Study examines usage-based charges to generate road revenue

A new study from the Reason Foundation and the Michigan-based Mackinac Center found that mileage-based user fees, rather than a gas tax, would provide insight into how to rethink the funding of roads in light of diminishing returns to fuel taxes. Baruch Feigenbaum of the Reason Foundation says this model should be tried as a pilot project in Michigan. He talked about the latest episode of the Michigan Department of Transportation’s podcast, Talking Transportation.

“These mileage base usage fees are really, we think, sort of the gold standard of the user pay model, of user benefits, and some of some of the discussions we’ve had with Michigan officials, we’ve had a pretty positive reaction so far,” Feigenbaum said.

Feigenbaum says that with increasingly fuel-efficient vehicles and more electric vehicles on the roads, Michigan and other states will have to think about how they will generate money for the road of fair way.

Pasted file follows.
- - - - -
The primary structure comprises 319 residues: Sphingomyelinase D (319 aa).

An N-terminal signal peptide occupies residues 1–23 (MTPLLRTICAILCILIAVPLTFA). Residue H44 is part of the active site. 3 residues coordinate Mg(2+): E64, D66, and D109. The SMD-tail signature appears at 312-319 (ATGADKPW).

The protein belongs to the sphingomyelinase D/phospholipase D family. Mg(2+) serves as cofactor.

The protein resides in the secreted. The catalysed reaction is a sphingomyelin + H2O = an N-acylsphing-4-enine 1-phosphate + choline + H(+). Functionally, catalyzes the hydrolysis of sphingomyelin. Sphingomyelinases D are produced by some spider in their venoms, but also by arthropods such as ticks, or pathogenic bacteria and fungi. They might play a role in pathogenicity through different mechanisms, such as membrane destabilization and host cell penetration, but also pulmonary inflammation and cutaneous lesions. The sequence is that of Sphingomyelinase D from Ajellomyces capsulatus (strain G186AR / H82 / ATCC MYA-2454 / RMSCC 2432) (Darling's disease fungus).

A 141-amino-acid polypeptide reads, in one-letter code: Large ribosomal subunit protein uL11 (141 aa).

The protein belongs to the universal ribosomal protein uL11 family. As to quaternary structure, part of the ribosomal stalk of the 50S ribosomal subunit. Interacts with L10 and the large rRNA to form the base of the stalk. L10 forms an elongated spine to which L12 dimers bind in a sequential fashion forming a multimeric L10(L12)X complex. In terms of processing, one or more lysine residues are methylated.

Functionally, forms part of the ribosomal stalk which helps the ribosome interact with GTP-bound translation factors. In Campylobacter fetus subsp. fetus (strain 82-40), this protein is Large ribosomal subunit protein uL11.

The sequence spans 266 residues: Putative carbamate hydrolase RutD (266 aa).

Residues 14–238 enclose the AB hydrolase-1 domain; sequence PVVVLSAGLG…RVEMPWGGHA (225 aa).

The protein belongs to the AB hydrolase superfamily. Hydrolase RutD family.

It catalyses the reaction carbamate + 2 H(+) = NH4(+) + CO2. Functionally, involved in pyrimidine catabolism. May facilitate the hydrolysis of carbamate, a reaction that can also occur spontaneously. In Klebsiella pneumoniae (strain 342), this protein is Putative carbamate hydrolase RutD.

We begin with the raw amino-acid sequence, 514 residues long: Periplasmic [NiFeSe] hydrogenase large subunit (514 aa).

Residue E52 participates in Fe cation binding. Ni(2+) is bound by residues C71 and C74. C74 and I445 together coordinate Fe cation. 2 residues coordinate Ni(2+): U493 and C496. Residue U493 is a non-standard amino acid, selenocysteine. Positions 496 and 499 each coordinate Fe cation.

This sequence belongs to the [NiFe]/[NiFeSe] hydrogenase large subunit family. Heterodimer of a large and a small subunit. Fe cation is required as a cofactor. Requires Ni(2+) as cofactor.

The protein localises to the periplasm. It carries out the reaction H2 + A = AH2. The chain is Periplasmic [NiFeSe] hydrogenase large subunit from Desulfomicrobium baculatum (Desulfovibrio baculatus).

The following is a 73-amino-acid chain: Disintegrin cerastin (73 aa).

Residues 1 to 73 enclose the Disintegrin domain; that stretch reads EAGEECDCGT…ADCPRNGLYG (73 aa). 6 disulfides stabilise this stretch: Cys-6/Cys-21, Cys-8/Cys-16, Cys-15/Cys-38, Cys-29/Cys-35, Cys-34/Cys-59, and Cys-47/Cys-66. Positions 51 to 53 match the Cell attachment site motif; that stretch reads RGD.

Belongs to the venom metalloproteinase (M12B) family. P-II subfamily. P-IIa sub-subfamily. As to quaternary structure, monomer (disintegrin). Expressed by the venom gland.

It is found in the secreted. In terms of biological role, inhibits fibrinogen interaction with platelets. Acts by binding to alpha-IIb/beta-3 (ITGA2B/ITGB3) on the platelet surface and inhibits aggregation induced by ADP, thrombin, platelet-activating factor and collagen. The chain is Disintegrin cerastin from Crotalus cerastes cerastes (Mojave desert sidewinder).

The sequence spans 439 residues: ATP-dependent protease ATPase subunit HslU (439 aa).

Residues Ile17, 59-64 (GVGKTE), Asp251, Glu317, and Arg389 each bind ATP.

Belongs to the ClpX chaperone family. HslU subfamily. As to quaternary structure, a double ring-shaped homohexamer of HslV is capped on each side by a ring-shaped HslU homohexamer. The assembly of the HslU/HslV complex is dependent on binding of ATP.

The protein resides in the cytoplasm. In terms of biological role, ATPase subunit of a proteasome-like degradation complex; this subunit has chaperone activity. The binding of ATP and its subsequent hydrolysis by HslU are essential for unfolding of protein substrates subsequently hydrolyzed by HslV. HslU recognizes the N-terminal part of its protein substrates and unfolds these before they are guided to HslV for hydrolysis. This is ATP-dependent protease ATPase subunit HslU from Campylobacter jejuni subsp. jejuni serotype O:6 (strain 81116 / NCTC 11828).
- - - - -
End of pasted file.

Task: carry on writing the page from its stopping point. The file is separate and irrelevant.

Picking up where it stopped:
“One EV driver might drive 5,000 miles a year. Another might drive 20,000 miles, but they pay the same fees. So one of the things we think mileage-based usage fees provide a fair method for all drivers of all vehicles.

Feigenbaum says there is a misconception that rural drivers would pay more than urban drivers, but in reality they would save by comparing a mileage tax with the fuel tax. He notes that most rural drivers have more gas-guzzling vehicles and pay more for gas than urban drivers. He says there is federal money available to do a pilot program in Michigan. However, he thinks it will take at least another decade before a user fee model is fully implemented in the state.

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